Possible New Zero Day Microsoft Windows 3389 vulnerability - outbound traffic 3389

Erik Soosalu erik.soosalu at calyxinc.com
Fri Jan 13 07:17:28 CST 2012


Wouldn't this just be an indication of that block being scanned for open
3389 ports from that IP?  You're just looking at the return traffic to
the scanning host.


-----Original Message-----
From: James Braunegg [mailto:james.braunegg at micron21.com] 
Sent: Friday, January 13, 2012 7:37 AM
To: nanog at nanog.org
Subject: Possible New Zero Day Microsoft Windows 3389 vulnerability -
outbound traffic 3389

Hey All,

Just posting to see if anyone has seen any strange outbound traffic on
port 3389 from Microsoft Windows Server over the last few hours.

We witnessed an alarming amount of completely independent Microsoft
Windows Servers,  each on separate vlan and subnets (ie all /30 and /29
allocations) with separate gateways on and completely separate
customers, but all services were within the same 1.x.x.x/16 allocation
all simultaneously send around 2mbit or so data to a specific target IP
address.

The only common link was / is terminal services port 3389 is open to the
public. Obviously someone (Mr 133t dude) scanned an allocation within
our network, and like a worm was able to simultaneously control every
Microsoft Windows Server to send outbound traffic.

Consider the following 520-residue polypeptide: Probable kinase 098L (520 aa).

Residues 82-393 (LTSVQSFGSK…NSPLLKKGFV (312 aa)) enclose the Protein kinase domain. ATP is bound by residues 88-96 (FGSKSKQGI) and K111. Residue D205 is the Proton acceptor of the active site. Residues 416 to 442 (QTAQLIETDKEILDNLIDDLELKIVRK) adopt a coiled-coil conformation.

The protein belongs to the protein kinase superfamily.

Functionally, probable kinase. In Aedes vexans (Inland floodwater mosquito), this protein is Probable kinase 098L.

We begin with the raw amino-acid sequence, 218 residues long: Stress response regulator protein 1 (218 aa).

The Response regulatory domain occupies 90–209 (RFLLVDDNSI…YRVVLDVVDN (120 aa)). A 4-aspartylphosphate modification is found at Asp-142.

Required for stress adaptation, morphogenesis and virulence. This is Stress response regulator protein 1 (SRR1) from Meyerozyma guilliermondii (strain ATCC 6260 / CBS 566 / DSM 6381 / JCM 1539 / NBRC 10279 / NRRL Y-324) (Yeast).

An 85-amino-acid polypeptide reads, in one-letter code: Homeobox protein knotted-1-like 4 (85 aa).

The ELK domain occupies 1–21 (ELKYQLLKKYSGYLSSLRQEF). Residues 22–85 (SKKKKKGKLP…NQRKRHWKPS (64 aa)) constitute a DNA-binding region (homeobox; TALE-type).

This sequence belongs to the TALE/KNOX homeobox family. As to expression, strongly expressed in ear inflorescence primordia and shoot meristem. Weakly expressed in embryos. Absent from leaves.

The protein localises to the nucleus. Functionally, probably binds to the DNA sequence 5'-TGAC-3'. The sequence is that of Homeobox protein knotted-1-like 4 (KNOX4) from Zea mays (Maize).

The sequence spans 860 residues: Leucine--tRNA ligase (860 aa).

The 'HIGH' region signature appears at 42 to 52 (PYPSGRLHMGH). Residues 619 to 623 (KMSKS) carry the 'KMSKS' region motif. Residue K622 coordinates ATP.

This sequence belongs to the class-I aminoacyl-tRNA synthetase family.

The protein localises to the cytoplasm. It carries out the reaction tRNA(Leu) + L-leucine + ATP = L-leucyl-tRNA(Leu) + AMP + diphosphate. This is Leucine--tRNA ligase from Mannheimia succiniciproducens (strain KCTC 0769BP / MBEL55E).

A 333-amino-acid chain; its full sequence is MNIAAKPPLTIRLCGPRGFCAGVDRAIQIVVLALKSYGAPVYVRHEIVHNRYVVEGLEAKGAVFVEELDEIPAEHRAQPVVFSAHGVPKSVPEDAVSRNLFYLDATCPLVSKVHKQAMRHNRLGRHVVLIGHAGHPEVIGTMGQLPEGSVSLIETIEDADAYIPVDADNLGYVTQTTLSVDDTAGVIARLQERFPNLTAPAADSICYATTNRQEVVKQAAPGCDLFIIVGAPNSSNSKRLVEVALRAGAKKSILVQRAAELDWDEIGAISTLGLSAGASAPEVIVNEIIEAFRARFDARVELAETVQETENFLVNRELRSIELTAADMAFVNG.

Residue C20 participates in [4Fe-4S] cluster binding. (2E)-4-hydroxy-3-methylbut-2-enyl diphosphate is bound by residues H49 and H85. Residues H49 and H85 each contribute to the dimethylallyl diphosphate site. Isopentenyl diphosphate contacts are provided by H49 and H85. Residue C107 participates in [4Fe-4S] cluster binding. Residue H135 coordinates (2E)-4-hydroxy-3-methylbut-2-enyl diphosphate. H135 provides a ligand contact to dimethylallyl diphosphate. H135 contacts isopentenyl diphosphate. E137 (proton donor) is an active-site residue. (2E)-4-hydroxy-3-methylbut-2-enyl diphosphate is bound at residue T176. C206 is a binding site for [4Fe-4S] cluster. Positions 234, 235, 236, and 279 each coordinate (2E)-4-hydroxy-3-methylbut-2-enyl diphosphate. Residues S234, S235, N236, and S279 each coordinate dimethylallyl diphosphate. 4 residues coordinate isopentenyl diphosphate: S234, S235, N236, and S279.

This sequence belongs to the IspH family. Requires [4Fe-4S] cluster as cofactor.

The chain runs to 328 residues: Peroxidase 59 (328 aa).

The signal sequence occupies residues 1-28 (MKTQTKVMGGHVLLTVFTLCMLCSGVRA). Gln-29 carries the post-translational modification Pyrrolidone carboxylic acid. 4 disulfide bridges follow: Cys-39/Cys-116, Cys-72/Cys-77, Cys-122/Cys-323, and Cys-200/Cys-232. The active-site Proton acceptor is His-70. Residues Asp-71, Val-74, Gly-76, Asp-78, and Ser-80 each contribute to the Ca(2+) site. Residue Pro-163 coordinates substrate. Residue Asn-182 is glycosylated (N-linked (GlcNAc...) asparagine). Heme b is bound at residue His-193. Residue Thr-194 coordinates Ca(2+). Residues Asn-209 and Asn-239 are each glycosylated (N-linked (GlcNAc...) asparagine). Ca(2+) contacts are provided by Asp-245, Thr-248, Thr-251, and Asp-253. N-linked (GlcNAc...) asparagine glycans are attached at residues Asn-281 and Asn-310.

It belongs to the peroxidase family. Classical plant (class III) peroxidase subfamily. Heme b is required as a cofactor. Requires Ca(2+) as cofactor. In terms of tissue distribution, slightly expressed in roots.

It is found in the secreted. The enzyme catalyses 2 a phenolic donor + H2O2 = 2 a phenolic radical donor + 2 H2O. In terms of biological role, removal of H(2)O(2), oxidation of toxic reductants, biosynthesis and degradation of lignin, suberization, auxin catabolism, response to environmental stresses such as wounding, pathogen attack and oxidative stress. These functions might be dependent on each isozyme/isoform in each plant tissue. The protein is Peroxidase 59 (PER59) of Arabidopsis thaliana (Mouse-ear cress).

Microsoft Windows Servers within the 1.x.x.x/16 allocation which were
behind a firewall or VPN and did not have public 3389 access did not
send the unknown traffic

Would be very interested if anyone else has seen this behavior before !
Or is this the start of a lovely new Zero Day Vulnerability with Windows
RDP, if so I name it "ohDeer-RDP"

A sample of the traffic is as per below, collected from netflow

Source                  Destination         Application         Src
Port       Dst
x.x.x.x/16            58.162.67.45       ms-wbt-server  3389       51534
TCP
x.x.x.x/16            58.162.67.45       ms-wbt-server  3389       52699
TCP
x.x.x.x/16            58.162.67.45       ms-wbt-server  3389       60824
TCP
x.x.x.x/16            58.162.67.45       ms-wbt-server  3389       51669
TCP
x.x.x.x/16            58.162.67.45       ms-wbt-server  3389       49215
TCP
x.x.x.x/16            58.162.67.45       ms-wbt-server  3389       62099
TCP
x.x.x.x/16            58.162.67.45       ms-wbt-server  3389       65429
TCP
x.x.x.x/16            58.162.67.45       ms-wbt-server  3389       51965
TCP
x.x.x.x/16            58.162.67.45       ms-wbt-server  3389       50381
TCP
x.x.x.x/16            58.162.67.45       ms-wbt-server  3389       59379
TCP
x.x.x.x/16            58.162.67.45       ms-wbt-server  3389       58103
TCP
x.x.x.x/16            58.162.67.45       ms-wbt-server  3389       59514
TCP
x.x.x.x/16            58.162.67.45       ms-wbt-server  3389       58298
TCP

This occurred around 10:30pm AEST Friday the 13th of January 2012

We had many other Microsoft Windows Servers in other 2.x.x.x/16 IP
ranges which were totally unaffected.

Kindest Regards

James Braunegg
W:  1300 769 972  |  M:  0488 997 207 |  D:  (03) 9751 7616
E:   james.braunegg at micron21.com<mailto:james.braunegg at micron21.com>  |
ABN:  12 109 977 666

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